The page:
Laurence Richard Kenny to Stephen F Austin, 09-06-1825

Summary: Concerning deed which Austin is witholding.

San felipe de Austin 6 sepr 1825


Your letter I have recd and it appears from it that Mr Coles declines to comply with the requisition to him in my letter of this morning and as you state considers that my request merits no attention—that is he absolutely refuses to restore Richmonds Deed or make any satisfaction for his conduct—As to the surprize you express at my demand on Coles I can't see why you ought to feel any from any thing that occurred at our interview and considering the ungentlemanlike manner in which Coles has used me—His complying with your order is no excuse for his conduct On the contrary it is just ground of complaint because that order was illegal—What right had you sir to order or pretend to any controul over the property of others—What right had he to obey such illegal order—How can he attempt to defend his conduct in writing I may I say advising you to adopt the unfortunate course that has been taken and then endeavr to impose upon me by a denial of his underhand practices—If Mr. Coles thinks charges of this kind and which can be proven too, merit no attention he thinks as a man devoid of feeling for his own character or the opinion of his fellow citizens for believe me that opinion shall shortly be elicited— You state he was in duty bound to send you the paper as you are pleased to term it—Sir yr idea of duty and mine are very different—

As to the mistake you speak of in the Deed you have adopted a singular way of rectifying it, by stifling the Instrument in toto

"—You say independent of this mistake and admitting there was none that David Richmond was not such a person as the law recognized as a suitable Character to be received as a settler that he was a drunken vagabond in the full extent of the expression and was not such a person as you could feel justified in returning to the Government as a settler and for that reason and many others of still greater weight you are entirely justifiable in never recognizing him as a settler at all " But Sir why did you recognize him—why did you grant Land to this drunken vagabond—why did you not discover all this prior to such grant—And you now must punish the transgressions of the unfortunate mans life by throwing obliquy on his memory, as it were passing a post humus judgement on him for his sins by depriving his heir of her just bequest—this is an erroneous principle to punish a mans errors by a confiscation (for this process is nothing else) of his property after his death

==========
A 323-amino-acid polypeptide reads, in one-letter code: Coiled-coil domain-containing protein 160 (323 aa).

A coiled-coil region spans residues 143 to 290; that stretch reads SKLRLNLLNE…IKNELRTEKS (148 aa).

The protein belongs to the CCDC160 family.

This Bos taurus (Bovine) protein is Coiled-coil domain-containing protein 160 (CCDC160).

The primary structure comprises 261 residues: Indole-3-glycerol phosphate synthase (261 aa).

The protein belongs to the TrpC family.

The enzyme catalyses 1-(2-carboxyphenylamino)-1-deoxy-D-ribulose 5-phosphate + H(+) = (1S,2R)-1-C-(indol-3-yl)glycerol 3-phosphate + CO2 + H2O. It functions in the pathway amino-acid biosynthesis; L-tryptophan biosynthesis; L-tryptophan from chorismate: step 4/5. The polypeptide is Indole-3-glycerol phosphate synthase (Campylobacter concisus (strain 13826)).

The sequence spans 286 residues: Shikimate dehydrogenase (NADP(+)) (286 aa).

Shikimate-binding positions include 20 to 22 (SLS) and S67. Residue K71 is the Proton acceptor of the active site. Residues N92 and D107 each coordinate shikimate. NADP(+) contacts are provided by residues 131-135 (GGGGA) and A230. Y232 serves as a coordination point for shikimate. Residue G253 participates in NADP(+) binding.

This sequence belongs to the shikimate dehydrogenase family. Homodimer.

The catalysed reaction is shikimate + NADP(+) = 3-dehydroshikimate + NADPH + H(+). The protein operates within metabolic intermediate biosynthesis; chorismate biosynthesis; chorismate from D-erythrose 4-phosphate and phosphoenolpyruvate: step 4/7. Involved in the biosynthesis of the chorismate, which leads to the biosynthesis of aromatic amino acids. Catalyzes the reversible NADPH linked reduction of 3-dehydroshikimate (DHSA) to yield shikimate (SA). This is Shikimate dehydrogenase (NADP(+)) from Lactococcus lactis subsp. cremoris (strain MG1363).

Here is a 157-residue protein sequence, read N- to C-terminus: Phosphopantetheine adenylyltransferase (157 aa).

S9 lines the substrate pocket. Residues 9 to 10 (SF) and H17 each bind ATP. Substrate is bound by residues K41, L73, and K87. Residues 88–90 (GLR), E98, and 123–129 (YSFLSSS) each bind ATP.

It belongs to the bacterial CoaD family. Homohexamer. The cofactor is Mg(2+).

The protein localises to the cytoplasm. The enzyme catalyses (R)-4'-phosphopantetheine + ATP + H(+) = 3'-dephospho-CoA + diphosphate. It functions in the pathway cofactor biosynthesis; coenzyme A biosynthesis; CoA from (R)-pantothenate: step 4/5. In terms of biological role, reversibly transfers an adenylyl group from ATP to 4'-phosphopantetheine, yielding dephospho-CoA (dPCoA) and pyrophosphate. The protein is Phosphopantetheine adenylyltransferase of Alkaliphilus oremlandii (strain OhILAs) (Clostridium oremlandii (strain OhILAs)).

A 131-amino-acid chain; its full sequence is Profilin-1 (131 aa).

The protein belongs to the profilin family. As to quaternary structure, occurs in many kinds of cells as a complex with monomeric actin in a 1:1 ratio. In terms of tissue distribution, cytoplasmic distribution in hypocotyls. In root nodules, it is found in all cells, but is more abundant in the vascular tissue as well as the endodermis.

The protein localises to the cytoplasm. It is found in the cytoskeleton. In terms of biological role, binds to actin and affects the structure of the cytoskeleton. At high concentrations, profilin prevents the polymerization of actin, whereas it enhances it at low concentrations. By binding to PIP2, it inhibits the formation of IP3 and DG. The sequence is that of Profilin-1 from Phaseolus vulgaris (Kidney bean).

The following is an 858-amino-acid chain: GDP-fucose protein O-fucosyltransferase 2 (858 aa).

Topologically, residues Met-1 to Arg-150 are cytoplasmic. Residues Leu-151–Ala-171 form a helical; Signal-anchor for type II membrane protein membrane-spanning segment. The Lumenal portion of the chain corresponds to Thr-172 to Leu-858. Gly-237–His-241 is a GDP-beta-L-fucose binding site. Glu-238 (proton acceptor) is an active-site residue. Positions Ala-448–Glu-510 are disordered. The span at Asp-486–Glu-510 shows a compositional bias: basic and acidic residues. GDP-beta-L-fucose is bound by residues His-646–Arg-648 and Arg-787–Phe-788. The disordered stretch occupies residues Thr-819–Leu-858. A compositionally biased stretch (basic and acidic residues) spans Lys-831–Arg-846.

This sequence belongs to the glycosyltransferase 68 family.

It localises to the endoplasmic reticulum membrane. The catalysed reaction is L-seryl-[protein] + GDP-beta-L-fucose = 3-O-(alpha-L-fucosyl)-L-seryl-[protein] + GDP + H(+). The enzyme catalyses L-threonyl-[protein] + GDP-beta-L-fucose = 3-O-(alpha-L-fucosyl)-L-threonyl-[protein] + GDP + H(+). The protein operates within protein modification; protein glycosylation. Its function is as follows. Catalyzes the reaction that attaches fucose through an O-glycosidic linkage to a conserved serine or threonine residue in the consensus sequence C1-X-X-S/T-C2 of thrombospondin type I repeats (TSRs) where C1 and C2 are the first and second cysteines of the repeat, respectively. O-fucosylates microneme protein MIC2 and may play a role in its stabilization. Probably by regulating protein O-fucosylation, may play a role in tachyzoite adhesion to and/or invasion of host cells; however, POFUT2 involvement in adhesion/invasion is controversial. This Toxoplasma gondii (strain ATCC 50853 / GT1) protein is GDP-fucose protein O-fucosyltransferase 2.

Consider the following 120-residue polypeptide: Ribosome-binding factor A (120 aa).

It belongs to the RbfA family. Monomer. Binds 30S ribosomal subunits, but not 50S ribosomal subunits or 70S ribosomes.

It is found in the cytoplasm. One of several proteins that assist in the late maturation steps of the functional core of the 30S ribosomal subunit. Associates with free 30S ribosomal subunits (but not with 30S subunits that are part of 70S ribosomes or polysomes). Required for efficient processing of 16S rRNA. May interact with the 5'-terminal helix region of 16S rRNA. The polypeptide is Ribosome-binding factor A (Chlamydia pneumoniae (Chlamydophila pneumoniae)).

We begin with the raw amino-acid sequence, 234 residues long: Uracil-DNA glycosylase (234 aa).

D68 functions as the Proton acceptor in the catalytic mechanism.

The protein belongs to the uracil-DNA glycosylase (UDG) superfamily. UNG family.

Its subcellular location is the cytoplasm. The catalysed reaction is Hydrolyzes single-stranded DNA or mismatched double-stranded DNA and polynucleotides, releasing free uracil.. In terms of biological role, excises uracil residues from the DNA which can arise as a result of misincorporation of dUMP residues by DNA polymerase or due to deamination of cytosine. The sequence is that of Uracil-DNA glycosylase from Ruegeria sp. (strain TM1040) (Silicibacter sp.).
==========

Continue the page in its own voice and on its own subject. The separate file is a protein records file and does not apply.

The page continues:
As to the Comments in yours on my course in this business it merits not the epithet of violent which you are pleased to bestow upon it— It has not been violent— I have demanded my right— I have done it firmly and whether ill calculated or not to obtain the result of my wishes It is a course I can perfectly reconcile to my conscience and I fear not the result—but be that result what it may I never shall suffer my rights or those of others entrusted to my charge to be trampled on by any man or combinatn of men— It still is my wish that this affair should be settled as it ought by an imediate restoration of the deed in question, but I cannot see any benefit to arise from a personal Communication with you on the subject untill the Deed is restored—The existence of it is a notorious fact it can be proven by those who have read and were capable of knowing its contents and who can testify on oath as to the same—I shall expect a final answer in the course of tomorrow and unless restitution is made in that time I shall lay the whole transaction before the public together with my opinion of the conduct and character of John P Coles

Lauce Richd Kenny

Col Steph. F Austin